In the past week my 9 month old baby completely stopped eating his formula bottles. I've tried everything and nothing helps. Can I stop giving him formula bottles at this age and only give him solid foods?

asked 12 Jan '11, 07:40

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miriam
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edited 12 Jan '11, 09:07

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Emi
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+1 Hello Miriam, in order to try and provide you with helpful answers, could you please tell us a little more about his feeding patterns, for example when you did start with solids, and has he always been formula fed?

(12 Jan '11, 09:09) Emi

I'm pretty sure babies are supposed to get breast milk and/or formula til they are about a year old so I would not stop giving formula altogether. Around 1 year you can start offering cow's milk, but if it's the bottle being refused, not the milk then... maybe he just doesn't like the bottle? We had a similar problem until I learned that there are different nipples for bottles, ie, for older babies, there are ones with more holes in them so the milk comes out faster... check that first. Also, it wouldn't be unreasonable at this point to switch to sippy cups for your little one, sometimes just the change of bottle to sippy cup can be enough to make a difference in a situation like yours.

Good luck and let us know how things work out!

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answered 12 Jan '11, 11:34

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Melanie
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+1: I was going to suggest trying the sippy cup also.

(12 Jan '11, 14:03) Amrita

My 9 month old did something similar just 2 weeks ago. She didn't refuse all bottles but did refuse most of them. We started giving her milk with her solids and spooning it into her. We also gave her some in a sippy cup. We changed to a faster nipple. We gave it to her in a bowl or cup and poured it into her mouth. All the above helped some, but not all the time. About a week later, she started refusing less, but still isn't up to her old totals. The doctor wasn't worried about it so we're trying to give her more solids to make up for the less milk. Please keep trying to give formula to your baby, maybe this is also just a phase. You can also try feeding the baby in a quiet or even dark room, maybe he's just distracted.

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answered 13 Jan '11, 17:41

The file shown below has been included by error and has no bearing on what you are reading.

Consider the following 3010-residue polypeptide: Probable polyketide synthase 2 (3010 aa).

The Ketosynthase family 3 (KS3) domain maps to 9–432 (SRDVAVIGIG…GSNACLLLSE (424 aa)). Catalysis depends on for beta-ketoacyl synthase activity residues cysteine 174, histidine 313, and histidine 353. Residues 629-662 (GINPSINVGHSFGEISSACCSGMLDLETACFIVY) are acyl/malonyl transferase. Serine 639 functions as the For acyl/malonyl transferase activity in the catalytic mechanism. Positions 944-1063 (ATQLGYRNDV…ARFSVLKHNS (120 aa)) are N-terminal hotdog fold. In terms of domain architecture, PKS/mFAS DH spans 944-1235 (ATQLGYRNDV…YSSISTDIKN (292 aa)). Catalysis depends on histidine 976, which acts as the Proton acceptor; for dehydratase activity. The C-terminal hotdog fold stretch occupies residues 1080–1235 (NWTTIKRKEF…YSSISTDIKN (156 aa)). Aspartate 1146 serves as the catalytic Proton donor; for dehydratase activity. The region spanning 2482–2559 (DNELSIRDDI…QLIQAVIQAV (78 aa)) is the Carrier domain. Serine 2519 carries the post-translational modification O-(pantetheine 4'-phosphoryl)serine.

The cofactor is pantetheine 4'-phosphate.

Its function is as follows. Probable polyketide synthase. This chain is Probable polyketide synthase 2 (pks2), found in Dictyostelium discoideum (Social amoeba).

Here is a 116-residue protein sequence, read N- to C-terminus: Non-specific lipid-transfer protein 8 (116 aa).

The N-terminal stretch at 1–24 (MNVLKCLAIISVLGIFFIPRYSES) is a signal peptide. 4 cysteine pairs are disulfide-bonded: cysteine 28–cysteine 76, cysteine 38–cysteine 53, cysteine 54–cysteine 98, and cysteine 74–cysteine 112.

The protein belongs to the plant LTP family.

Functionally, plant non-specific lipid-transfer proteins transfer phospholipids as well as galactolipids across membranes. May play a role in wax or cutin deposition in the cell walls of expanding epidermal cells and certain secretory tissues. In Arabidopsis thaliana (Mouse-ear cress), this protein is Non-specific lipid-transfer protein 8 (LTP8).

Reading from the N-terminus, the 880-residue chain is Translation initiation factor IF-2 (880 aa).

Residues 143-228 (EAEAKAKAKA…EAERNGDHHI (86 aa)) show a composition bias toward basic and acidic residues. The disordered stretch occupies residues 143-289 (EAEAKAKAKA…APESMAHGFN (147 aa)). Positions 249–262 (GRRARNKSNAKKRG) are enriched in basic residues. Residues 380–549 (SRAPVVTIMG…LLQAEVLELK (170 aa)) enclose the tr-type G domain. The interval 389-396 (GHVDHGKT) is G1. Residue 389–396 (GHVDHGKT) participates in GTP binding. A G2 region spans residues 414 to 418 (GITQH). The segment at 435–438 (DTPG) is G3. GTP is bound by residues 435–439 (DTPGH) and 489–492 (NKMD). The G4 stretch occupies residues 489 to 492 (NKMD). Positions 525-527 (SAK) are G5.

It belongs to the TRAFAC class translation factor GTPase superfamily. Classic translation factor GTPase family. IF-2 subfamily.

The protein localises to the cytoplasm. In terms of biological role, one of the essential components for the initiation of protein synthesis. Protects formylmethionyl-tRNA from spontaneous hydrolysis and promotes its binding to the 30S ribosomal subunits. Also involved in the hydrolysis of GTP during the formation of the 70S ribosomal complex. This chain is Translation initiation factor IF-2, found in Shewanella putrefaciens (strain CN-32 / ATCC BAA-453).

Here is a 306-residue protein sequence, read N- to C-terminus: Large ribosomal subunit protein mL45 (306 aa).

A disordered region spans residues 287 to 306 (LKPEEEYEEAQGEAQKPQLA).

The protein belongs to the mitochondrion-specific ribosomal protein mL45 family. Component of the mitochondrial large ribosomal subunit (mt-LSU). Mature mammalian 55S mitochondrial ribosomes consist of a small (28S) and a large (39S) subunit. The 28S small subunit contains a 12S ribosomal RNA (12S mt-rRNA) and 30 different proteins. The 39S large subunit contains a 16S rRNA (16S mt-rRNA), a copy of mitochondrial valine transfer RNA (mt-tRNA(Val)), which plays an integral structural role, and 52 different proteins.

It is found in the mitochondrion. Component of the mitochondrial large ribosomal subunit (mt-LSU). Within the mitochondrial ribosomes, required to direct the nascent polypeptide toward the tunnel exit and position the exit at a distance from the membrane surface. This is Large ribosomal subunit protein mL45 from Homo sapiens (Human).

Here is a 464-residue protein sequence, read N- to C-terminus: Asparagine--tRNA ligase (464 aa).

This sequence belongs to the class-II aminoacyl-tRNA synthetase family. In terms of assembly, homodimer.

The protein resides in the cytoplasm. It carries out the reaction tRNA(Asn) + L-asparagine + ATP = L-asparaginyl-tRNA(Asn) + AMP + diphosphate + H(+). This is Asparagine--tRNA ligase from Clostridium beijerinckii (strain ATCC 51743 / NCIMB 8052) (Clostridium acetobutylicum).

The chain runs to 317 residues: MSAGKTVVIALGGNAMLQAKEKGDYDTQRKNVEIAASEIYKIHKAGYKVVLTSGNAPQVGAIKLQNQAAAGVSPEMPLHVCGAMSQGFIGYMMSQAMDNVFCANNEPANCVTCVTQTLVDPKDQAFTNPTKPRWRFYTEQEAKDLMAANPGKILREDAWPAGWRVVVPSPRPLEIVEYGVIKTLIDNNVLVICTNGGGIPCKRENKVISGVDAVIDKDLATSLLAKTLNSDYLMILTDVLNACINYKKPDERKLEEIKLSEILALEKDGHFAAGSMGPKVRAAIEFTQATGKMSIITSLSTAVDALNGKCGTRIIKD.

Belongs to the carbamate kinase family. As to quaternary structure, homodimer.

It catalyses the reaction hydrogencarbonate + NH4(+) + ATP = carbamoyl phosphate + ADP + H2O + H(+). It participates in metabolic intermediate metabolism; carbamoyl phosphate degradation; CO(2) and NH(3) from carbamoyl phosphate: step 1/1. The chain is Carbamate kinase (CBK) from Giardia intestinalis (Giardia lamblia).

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Aris
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It's possible to use formula in cooking, or have it on cereal. Mix it in to mashed vegetables or make porridge with it ... I'm not sure if that's quite what you mean Aris. As Melanie says babies should be getting a lot of their nutrition from breast milk or artificial breast milk substitute until they are one. According to the KellyMom website (which is about breastfeeding, but many of the principles remain the same) by the age of one a baby should be

getting no more than 25% of her calories from solids by the age of 12 months (some babies eat less than this at 12 months and that's also normal).

So really it seems a good idea to find a number of ways to persuade your baby to have the formula. But there's no particular reason why it has to be in a bottle. Since dentists usually encourage parents to get their children off the bottle, because falling asleep with a bottle of milk or other sugary liquid in the mouth can cause tooth decay this might be a good opportunity to encourage him to start using a more grown-up container for his milk, or put it on or mixed into his solids.

Does he have his solids before or after his formula feeds? Many recommend that baby has milk about an hour before solids, so that he doesn't fill up on solids and not want his milk (again from Kelly Mom)

It often works well to offer the solids about an hour after you nurse. If nursing has come before the solids you can continue feeding your baby the solids until she shows signs of fullness; i.e. turning her head, closing her mouth, batting at the spoon, wanting down, spitting the food out, etc. (trying to feed past this point is overfeeding). Most babies will balance their milk intake with their solid food intake well if you feed in this way.

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answered 23 Jan '11, 21:02

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Meg Stephenson
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Asked: 12 Jan '11, 07:40

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Last updated: 08 May '12, 19:55